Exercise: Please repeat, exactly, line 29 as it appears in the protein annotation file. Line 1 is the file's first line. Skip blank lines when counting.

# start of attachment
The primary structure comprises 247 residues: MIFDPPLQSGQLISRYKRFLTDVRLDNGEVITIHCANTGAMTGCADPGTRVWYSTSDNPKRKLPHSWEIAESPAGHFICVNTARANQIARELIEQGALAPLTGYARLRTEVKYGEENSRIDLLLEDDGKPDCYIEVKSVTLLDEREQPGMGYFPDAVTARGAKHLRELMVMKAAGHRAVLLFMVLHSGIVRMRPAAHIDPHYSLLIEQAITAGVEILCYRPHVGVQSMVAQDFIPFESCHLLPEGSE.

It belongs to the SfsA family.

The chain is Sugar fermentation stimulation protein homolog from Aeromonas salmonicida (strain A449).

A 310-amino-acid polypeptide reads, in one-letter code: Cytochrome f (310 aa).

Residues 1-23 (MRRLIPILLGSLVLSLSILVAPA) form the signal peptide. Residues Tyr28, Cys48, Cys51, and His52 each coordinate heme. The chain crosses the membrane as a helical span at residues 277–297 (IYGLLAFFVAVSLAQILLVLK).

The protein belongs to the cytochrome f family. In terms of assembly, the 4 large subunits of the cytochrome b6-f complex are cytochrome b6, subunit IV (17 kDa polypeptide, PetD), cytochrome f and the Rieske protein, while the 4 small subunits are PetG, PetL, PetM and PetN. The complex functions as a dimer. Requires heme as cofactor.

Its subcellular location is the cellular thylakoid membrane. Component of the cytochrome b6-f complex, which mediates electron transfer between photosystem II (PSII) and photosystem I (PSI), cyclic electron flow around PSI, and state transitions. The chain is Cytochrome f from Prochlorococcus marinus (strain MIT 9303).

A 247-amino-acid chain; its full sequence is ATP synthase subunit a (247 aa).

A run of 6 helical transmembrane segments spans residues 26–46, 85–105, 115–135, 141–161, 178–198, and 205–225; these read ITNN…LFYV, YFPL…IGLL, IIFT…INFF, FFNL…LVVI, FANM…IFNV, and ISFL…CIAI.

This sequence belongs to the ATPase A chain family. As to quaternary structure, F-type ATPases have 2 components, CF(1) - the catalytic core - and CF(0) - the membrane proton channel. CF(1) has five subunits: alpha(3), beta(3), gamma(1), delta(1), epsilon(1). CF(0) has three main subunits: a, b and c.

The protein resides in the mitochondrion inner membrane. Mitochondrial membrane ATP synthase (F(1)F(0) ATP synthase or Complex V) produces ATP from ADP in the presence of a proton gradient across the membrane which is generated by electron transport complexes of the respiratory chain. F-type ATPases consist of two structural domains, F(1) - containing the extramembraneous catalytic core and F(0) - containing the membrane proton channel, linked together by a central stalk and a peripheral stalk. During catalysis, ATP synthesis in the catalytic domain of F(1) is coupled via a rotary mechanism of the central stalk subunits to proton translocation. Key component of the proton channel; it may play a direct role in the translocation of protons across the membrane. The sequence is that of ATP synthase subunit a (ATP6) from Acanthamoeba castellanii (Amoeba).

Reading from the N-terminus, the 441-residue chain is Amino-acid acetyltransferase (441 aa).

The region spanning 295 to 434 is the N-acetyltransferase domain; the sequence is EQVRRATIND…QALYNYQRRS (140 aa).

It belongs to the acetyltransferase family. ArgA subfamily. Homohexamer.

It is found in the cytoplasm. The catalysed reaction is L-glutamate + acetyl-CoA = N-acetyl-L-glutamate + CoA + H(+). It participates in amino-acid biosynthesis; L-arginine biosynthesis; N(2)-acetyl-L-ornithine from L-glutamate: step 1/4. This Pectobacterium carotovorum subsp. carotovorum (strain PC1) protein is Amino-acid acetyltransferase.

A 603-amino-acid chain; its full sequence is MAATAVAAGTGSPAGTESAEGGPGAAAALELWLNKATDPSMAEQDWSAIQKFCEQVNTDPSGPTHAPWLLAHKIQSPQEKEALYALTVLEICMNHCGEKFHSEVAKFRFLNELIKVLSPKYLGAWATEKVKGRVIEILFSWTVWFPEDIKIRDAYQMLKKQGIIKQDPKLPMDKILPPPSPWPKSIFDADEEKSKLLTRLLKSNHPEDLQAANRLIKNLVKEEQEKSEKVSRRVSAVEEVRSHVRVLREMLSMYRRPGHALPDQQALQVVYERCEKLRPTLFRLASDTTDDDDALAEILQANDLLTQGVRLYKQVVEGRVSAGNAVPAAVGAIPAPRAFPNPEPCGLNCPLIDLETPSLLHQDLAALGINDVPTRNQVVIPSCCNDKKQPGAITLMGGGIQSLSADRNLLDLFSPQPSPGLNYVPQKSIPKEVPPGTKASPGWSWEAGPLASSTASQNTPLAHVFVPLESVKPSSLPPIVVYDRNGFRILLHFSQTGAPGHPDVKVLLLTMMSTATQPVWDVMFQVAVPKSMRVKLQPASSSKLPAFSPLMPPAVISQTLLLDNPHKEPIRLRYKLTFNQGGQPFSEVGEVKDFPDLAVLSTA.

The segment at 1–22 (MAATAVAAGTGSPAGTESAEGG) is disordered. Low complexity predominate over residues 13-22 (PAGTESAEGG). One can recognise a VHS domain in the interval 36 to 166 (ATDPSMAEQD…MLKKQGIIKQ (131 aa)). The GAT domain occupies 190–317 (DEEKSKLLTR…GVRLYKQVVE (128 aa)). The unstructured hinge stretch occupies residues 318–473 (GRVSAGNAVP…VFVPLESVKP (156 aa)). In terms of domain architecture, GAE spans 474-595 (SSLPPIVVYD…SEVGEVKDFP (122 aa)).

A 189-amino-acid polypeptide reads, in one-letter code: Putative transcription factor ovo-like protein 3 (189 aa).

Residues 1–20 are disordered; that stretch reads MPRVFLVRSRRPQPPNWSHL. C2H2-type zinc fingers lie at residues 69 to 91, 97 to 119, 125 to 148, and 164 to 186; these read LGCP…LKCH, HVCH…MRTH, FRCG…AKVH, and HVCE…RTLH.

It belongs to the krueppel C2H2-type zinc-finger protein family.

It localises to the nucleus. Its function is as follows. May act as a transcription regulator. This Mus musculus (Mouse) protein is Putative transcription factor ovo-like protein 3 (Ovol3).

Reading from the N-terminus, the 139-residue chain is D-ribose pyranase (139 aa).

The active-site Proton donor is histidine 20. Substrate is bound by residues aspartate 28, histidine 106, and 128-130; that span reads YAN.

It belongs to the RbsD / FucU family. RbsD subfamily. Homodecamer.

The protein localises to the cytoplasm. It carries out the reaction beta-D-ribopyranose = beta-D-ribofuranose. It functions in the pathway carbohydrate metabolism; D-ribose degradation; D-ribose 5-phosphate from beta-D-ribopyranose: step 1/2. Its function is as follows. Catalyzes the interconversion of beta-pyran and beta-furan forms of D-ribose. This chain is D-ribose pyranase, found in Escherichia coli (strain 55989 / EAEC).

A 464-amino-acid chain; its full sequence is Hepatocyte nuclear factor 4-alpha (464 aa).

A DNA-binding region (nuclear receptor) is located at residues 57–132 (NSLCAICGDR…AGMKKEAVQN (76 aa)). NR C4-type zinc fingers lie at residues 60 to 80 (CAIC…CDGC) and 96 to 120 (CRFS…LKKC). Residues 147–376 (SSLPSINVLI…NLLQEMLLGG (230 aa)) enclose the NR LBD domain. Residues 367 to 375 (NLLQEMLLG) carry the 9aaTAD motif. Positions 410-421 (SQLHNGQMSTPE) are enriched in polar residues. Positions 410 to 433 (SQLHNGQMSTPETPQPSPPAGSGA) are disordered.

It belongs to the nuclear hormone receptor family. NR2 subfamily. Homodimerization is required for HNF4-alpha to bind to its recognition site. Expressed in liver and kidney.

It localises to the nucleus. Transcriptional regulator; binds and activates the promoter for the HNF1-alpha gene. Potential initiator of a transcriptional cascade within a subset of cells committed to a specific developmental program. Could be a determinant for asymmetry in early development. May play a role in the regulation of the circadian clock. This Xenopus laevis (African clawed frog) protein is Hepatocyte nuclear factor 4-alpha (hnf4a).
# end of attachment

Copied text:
It localises to the nucleus. Transcriptional regulator; binds and activates the promoter for the HNF1-alpha gene. Potential initiator of a transcriptional cascade within a subset of cells committed to a specific developmental program. Could be a determinant for asymmetry in early development. May play a role in the regulation of the circadian clock. This Xenopus laevis (African clawed frog) protein is Hepatocyte nuclear factor 4-alpha (hnf4a).